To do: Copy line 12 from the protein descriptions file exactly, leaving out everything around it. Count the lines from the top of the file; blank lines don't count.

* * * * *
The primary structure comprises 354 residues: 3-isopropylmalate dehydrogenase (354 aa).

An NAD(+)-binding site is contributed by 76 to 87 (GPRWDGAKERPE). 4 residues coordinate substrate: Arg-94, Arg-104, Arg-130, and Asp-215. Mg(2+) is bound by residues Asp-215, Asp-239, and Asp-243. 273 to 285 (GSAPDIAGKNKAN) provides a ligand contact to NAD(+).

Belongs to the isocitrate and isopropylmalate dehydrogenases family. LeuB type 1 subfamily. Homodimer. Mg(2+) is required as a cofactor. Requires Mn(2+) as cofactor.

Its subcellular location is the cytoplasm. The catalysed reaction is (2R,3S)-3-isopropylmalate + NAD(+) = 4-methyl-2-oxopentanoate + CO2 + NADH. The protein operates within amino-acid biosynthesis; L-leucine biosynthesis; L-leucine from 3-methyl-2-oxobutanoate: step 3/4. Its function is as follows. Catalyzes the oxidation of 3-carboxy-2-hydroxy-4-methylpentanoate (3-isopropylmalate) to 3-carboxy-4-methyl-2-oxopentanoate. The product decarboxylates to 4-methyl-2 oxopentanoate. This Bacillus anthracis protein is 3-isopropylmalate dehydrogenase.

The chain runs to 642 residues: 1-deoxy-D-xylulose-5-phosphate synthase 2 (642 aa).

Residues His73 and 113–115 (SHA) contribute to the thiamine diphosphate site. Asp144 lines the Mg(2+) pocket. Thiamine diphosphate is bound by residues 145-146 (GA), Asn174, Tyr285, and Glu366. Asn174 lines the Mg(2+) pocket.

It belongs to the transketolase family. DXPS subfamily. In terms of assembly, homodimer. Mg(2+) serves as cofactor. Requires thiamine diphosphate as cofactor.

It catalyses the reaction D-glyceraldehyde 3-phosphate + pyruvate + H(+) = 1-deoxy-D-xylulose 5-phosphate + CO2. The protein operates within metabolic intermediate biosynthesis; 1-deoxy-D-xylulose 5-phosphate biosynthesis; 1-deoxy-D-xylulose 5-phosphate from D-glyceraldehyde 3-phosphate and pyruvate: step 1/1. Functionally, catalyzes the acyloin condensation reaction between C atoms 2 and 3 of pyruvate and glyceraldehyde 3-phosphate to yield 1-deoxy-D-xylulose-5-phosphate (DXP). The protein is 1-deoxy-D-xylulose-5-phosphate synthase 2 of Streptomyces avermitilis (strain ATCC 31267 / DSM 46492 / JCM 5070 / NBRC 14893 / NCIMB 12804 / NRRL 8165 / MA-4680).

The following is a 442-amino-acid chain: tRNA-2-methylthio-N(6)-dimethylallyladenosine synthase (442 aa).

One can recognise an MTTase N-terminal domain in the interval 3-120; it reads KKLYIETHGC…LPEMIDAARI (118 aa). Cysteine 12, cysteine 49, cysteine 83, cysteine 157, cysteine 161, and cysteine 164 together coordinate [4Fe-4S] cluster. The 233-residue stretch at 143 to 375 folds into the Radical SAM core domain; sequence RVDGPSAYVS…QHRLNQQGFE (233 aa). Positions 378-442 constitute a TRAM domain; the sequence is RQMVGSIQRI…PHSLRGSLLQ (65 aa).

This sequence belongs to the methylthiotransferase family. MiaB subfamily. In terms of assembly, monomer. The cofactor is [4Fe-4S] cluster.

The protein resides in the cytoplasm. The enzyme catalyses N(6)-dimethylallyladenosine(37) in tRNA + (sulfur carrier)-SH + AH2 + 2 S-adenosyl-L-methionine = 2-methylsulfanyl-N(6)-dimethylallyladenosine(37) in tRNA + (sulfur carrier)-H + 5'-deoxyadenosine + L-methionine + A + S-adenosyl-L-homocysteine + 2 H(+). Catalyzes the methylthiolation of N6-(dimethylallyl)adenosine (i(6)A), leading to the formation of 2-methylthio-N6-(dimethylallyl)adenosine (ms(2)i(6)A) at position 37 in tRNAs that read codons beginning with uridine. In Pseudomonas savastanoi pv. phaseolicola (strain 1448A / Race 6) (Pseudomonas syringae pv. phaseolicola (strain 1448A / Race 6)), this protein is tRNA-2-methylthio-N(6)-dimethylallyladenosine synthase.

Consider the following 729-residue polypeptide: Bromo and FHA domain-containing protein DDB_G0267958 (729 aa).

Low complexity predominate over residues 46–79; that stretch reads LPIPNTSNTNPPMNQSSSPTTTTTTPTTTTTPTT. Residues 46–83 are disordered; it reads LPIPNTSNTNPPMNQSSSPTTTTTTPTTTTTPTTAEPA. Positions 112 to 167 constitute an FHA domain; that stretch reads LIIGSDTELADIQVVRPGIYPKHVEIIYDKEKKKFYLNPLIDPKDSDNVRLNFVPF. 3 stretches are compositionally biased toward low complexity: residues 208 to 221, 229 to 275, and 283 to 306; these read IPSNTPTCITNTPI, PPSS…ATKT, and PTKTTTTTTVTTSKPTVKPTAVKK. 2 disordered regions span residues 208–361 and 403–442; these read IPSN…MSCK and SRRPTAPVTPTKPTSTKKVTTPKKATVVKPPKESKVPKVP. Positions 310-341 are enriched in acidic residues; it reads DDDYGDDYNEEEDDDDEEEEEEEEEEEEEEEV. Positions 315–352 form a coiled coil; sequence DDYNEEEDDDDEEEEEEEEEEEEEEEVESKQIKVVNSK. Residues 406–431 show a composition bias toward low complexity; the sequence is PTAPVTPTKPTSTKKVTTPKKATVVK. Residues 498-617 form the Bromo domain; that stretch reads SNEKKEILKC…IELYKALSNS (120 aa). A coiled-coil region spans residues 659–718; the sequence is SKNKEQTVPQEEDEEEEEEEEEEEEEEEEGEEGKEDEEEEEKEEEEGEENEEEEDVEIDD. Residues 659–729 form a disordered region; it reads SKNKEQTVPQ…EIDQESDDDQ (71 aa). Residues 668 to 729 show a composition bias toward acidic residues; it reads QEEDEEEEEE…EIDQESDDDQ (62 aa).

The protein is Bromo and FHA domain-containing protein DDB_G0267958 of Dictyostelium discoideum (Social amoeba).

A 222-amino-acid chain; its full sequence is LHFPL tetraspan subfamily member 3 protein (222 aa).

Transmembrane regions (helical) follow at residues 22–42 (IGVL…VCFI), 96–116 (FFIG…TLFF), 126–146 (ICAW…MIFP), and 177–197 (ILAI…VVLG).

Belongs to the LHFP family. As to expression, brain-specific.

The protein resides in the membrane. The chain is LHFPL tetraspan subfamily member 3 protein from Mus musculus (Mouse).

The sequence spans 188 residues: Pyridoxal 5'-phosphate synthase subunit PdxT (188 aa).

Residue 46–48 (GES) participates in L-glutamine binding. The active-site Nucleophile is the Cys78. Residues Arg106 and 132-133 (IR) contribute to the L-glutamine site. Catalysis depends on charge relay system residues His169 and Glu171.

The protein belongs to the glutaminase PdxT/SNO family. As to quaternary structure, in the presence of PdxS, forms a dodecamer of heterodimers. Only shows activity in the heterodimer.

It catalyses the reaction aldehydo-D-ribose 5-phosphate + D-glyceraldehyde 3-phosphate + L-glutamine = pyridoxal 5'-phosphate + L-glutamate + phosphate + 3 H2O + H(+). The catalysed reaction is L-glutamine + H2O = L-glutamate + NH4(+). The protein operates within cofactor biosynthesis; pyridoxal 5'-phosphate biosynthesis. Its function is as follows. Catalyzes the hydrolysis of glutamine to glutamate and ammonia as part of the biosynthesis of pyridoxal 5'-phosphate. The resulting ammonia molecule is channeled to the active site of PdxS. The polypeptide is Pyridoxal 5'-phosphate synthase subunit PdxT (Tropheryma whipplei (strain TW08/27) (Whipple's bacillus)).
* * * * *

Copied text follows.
The protein resides in the cytoplasm. The enzyme catalyses N(6)-dimethylallyladenosine(37) in tRNA + (sulfur carrier)-SH + AH2 + 2 S-adenosyl-L-methionine = 2-methylsulfanyl-N(6)-dimethylallyladenosine(37) in tRNA + (sulfur carrier)-H + 5'-deoxyadenosine + L-methionine + A + S-adenosyl-L-homocysteine + 2 H(+). Catalyzes the methylthiolation of N6-(dimethylallyl)adenosine (i(6)A), leading to the formation of 2-methylthio-N6-(dimethylallyl)adenosine (ms(2)i(6)A) at position 37 in tRNAs that read codons beginning with uridine. In Pseudomonas savastanoi pv. phaseolicola (strain 1448A / Race 6) (Pseudomonas syringae pv. phaseolicola (strain 1448A / Race 6)), this protein is tRNA-2-methylthio-N(6)-dimethylallyladenosine synthase.